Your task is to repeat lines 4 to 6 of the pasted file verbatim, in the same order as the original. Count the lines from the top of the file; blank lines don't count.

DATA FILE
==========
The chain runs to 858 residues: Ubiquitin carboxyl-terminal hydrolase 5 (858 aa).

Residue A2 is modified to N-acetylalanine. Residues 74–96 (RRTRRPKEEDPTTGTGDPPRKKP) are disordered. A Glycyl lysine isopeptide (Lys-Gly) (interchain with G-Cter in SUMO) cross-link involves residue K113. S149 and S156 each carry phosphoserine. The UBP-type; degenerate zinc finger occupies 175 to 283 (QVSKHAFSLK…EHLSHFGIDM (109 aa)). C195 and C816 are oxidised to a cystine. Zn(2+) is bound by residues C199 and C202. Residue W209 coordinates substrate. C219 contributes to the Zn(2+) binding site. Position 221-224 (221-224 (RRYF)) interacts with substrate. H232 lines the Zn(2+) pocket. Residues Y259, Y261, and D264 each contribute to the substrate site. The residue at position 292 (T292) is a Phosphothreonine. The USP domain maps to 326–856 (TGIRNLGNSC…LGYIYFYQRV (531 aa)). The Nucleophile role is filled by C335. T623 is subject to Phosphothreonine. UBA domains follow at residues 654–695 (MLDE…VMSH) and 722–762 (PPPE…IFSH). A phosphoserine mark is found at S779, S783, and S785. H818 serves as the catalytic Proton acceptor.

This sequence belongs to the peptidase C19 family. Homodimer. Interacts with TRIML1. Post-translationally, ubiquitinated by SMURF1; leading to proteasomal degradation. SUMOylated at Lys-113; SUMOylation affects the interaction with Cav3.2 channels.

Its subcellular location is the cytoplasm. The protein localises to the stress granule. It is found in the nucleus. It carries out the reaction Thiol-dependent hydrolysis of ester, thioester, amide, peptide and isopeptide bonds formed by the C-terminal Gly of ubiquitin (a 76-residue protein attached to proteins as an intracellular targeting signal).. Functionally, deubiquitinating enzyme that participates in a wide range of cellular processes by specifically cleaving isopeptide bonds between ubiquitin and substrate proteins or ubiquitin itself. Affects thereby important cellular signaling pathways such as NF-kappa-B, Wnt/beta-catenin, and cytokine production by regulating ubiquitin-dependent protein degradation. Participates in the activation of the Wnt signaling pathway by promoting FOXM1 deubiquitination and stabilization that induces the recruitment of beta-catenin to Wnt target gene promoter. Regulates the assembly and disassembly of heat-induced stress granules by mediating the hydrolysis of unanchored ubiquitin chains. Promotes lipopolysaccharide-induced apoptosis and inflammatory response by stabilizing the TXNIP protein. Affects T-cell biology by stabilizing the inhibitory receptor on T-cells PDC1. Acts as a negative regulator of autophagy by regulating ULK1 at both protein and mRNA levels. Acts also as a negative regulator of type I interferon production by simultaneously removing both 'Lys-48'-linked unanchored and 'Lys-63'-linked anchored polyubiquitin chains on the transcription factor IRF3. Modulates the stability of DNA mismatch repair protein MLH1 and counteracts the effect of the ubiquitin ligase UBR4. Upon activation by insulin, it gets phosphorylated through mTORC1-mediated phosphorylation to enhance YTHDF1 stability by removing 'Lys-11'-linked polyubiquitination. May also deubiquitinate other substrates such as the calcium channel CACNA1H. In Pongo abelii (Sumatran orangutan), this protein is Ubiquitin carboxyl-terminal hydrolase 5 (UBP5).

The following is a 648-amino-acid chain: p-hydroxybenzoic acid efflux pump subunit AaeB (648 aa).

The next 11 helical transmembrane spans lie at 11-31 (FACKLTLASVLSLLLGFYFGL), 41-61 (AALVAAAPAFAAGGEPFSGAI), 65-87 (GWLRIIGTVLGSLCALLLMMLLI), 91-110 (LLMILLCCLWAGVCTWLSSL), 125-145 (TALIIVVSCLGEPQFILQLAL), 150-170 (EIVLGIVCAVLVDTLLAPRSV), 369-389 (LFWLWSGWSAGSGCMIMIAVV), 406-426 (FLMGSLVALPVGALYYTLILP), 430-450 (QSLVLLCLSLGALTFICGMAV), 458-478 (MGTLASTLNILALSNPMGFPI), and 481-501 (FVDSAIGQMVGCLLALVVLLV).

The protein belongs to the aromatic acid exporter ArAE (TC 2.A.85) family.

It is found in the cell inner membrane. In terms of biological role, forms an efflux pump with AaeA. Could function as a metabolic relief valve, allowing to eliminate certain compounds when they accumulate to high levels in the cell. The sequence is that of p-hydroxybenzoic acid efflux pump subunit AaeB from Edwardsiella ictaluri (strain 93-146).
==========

Its subcellular location is the cytoplasm. The protein localises to the stress granule. It is found in the nucleus. It carries out the reaction Thiol-dependent hydrolysis of ester, thioester, amide, peptide and isopeptide bonds formed by the C-terminal Gly of ubiquitin (a 76-residue protein attached to proteins as an intracellular targeting signal).. Functionally, deubiquitinating enzyme that participates in a wide range of cellular processes by specifically cleaving isopeptide bonds between ubiquitin and substrate proteins or ubiquitin itself. Affects thereby important cellular signaling pathways such as NF-kappa-B, Wnt/beta-catenin, and cytokine production by regulating ubiquitin-dependent protein degradation. Participates in the activation of the Wnt signaling pathway by promoting FOXM1 deubiquitination and stabilization that induces the recruitment of beta-catenin to Wnt target gene promoter. Regulates the assembly and disassembly of heat-induced stress granules by mediating the hydrolysis of unanchored ubiquitin chains. Promotes lipopolysaccharide-induced apoptosis and inflammatory response by stabilizing the TXNIP protein. Affects T-cell biology by stabilizing the inhibitory receptor on T-cells PDC1. Acts as a negative regulator of autophagy by regulating ULK1 at both protein and mRNA levels. Acts also as a negative regulator of type I interferon production by simultaneously removing both 'Lys-48'-linked unanchored and 'Lys-63'-linked anchored polyubiquitin chains on the transcription factor IRF3. Modulates the stability of DNA mismatch repair protein MLH1 and counteracts the effect of the ubiquitin ligase UBR4. Upon activation by insulin, it gets phosphorylated through mTORC1-mediated phosphorylation to enhance YTHDF1 stability by removing 'Lys-11'-linked polyubiquitination. May also deubiquitinate other substrates such as the calcium channel CACNA1H. In Pongo abelii (Sumatran orangutan), this protein is Ubiquitin carboxyl-terminal hydrolase 5 (UBP5).

The following is a 648-amino-acid chain: p-hydroxybenzoic acid efflux pump subunit AaeB (648 aa).

The next 11 helical transmembrane spans lie at 11-31 (FACKLTLASVLSLLLGFYFGL), 41-61 (AALVAAAPAFAAGGEPFSGAI), 65-87 (GWLRIIGTVLGSLCALLLMMLLI), 91-110 (LLMILLCCLWAGVCTWLSSL), 125-145 (TALIIVVSCLGEPQFILQLAL), 150-170 (EIVLGIVCAVLVDTLLAPRSV), 369-389 (LFWLWSGWSAGSGCMIMIAVV), 406-426 (FLMGSLVALPVGALYYTLILP), 430-450 (QSLVLLCLSLGALTFICGMAV), 458-478 (MGTLASTLNILALSNPMGFPI), and 481-501 (FVDSAIGQMVGCLLALVVLLV).